Feature Article: The Dynamics of Aero
Chassis side fairings can cost up to $2,400 and yield a 2 percent fuel saving.
Rick Mihelic, Peterbilt Motors’ engineering systems manager, cautions that if you start adding aerodynamic items one at a time, you may or may not get the performance gain advertised, because the individual pieces are designed to work in concert with each other.
Peterbilt recently introduced a fuel efficiency package with features such as a rooftop air shield and sleeper side extenders to improve aerodynamics by up to 20 percent, which translates to 10 percent better fuel economy.
“That saving can be $4,000 and over annually, depending on fuel prices,” says Landon Sproull, chief engineer. Mihelic says, “Our design goal is to keep payback within one to two years.”
A critical area is the real estate between cab and trailer. “What you’re doing is putting an aerodynamic vehicle in front of a brick,” Mihalic says. “You can completely negate the benefit of the tractor if you run too long a gap.”
Frank Bio, product marketing manager for Volvo Trucks North America, says you can gain 1 percentage point of fuel savings for each 10 inches you decrease the tractor-trailer gap. For many operators, this will require little monetary investment, if any. Sproull suggests a distance of 46 inches or less, as long as trailer movement doesn’t interfere with the cab.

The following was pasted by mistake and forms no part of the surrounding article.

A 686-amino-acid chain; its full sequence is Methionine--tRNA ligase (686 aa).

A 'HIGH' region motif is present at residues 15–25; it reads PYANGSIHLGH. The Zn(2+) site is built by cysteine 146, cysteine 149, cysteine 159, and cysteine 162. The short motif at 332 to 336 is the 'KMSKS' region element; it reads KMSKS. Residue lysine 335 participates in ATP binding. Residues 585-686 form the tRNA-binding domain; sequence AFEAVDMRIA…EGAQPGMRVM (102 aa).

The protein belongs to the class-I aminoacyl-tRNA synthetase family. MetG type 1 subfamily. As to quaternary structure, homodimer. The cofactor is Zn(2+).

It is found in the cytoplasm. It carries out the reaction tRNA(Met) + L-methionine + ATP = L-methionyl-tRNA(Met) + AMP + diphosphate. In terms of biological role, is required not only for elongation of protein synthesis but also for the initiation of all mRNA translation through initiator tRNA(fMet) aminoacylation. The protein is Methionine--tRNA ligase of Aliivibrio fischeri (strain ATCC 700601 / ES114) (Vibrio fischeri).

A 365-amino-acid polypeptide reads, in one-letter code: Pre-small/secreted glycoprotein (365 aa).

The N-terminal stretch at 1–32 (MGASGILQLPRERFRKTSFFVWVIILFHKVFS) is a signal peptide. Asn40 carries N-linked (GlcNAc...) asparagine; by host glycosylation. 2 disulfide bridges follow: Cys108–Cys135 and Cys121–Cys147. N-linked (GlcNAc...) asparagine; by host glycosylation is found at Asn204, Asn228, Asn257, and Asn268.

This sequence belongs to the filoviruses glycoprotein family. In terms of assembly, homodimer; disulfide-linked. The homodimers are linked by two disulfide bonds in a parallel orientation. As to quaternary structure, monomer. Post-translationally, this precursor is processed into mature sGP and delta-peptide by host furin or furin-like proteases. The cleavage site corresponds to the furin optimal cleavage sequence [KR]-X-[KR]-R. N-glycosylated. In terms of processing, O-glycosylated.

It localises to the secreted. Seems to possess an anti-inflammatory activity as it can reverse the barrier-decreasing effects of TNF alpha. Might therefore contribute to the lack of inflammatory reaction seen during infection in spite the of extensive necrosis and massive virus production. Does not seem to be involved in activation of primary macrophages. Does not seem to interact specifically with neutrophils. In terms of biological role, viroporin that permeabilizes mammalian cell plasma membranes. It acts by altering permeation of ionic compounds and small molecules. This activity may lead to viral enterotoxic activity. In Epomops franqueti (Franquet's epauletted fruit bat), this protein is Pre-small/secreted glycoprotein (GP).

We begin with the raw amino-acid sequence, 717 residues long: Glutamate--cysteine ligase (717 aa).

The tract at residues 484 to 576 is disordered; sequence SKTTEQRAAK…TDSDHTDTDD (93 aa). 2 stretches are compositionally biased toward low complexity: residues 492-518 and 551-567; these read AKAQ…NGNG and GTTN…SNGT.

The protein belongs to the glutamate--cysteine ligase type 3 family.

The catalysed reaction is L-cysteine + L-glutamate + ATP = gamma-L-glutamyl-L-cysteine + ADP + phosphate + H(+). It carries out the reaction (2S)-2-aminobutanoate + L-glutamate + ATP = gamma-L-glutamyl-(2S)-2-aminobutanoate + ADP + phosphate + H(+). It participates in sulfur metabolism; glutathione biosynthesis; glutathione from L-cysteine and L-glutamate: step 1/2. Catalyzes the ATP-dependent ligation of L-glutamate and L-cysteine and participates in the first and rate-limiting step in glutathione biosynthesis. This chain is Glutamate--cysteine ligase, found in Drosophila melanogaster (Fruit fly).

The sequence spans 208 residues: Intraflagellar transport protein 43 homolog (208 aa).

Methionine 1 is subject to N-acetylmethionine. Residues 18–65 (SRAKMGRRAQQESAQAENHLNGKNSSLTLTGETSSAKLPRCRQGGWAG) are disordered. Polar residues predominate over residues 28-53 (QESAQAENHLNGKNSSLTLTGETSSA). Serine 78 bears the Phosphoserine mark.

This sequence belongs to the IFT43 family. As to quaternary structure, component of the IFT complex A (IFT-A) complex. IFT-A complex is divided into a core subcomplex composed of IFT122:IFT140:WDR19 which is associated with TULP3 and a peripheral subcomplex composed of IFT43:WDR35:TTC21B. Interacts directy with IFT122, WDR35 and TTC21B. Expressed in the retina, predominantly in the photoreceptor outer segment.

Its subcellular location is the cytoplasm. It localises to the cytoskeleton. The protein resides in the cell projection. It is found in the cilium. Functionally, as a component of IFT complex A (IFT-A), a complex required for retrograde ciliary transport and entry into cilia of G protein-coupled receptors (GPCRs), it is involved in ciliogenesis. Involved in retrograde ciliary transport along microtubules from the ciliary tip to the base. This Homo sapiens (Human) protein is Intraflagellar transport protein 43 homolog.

Warmkessel points to the trailer as the “next area of opportunity” for aerodynamic advances. Many fleets and owner-operators are already chasing that opportunity, though the weak economy is blunting business in the aftermarket.
The product that presents the potential for the greatest fuel savings, while typically being the most expensive, is trailer skirting. The idea is to deflect side winds, control airflow beneath the trailer and limit the air turmoil that exists at the back of the trailer on the road. “Without skirts, air gets under the trailer, it creates all kinds of frictional drag,” says Brian Layfield, president of Laydon Composites, a Canadian maker of truck and trailer aero components.
Advertised fuel savings vary from 4 percent to 7 percent. Skirting costs from around $1,500 to $4,000 and up. The more you use your trailer and the higher fuel costs rise, the faster your payback will be. Many of the manufacturers provide calculators on their websites for figuring the savings.
Freight Wing, which has offered its Belly Fairing tractor skirt for years, has introduced AeroFlex fairing. Under standardized SAE testing, AeroFlex achieved a 5.8 percent fuel reduction, compared with 4 percent for the Belly Fairing. Freight Wing President Sean Graham says test results varied from 5.2 percent to 8.45 percent fuel reduction. “We tend to get much better results when it’s windy versus when it’s calm,” he says.
Larry Olson of Camp Douglas, Wis., running under his own authority, began using the AeroFlex last summer. After 20,000 miles, “I was averaging 7 mpg, which is pretty good, but you always want more,” he says. “Since I put on the unit, I’m averaging 7.5 mpg. I’m saving $300 a month in fuel, so payback will be in nine to ten months.”
Windyne’s three-panel Flex-Fairing trailer skirting can be extended from 24 to 35 feet and one of the panels can be flipped up for access to chains, belly boxes, ramp and landing gear. It’s also one of the lowest off the ground, at 6 inches, which increases the surface area for deflecting air. “Extensive testing has been going on because many fleets are dubious of advertised test results,” Tichelman says. “Next year will be a banner year for us because we have concluded our tests with big fleets.”